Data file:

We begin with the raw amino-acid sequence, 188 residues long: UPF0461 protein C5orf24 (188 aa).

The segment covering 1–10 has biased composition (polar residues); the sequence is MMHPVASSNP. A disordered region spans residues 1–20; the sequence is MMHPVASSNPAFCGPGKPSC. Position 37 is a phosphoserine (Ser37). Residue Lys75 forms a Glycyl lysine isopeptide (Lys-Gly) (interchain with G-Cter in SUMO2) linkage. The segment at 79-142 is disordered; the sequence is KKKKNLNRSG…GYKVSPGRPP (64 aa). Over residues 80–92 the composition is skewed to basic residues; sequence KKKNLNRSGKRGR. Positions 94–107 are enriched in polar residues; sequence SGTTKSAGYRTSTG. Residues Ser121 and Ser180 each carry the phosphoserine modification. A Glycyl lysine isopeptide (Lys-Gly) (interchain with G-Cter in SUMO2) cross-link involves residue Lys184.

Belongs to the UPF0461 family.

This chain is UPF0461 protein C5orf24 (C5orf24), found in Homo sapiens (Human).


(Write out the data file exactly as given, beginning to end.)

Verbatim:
We begin with the raw amino-acid sequence, 188 residues long: UPF0461 protein C5orf24 (188 aa).

The segment covering 1–10 has biased composition (polar residues); the sequence is MMHPVASSNP. A disordered region spans residues 1–20; the sequence is MMHPVASSNPAFCGPGKPSC. Position 37 is a phosphoserine (Ser37). Residue Lys75 forms a Glycyl lysine isopeptide (Lys-Gly) (interchain with G-Cter in SUMO2) linkage. The segment at 79-142 is disordered; the sequence is KKKKNLNRSG…GYKVSPGRPP (64 aa). Over residues 80–92 the composition is skewed to basic residues; sequence KKKNLNRSGKRGR. Positions 94–107 are enriched in polar residues; sequence SGTTKSAGYRTSTG. Residues Ser121 and Ser180 each carry the phosphoserine modification. A Glycyl lysine isopeptide (Lys-Gly) (interchain with G-Cter in SUMO2) cross-link involves residue Lys184.

Belongs to the UPF0461 family.

This chain is UPF0461 protein C5orf24 (C5orf24), found in Homo sapiens (Human).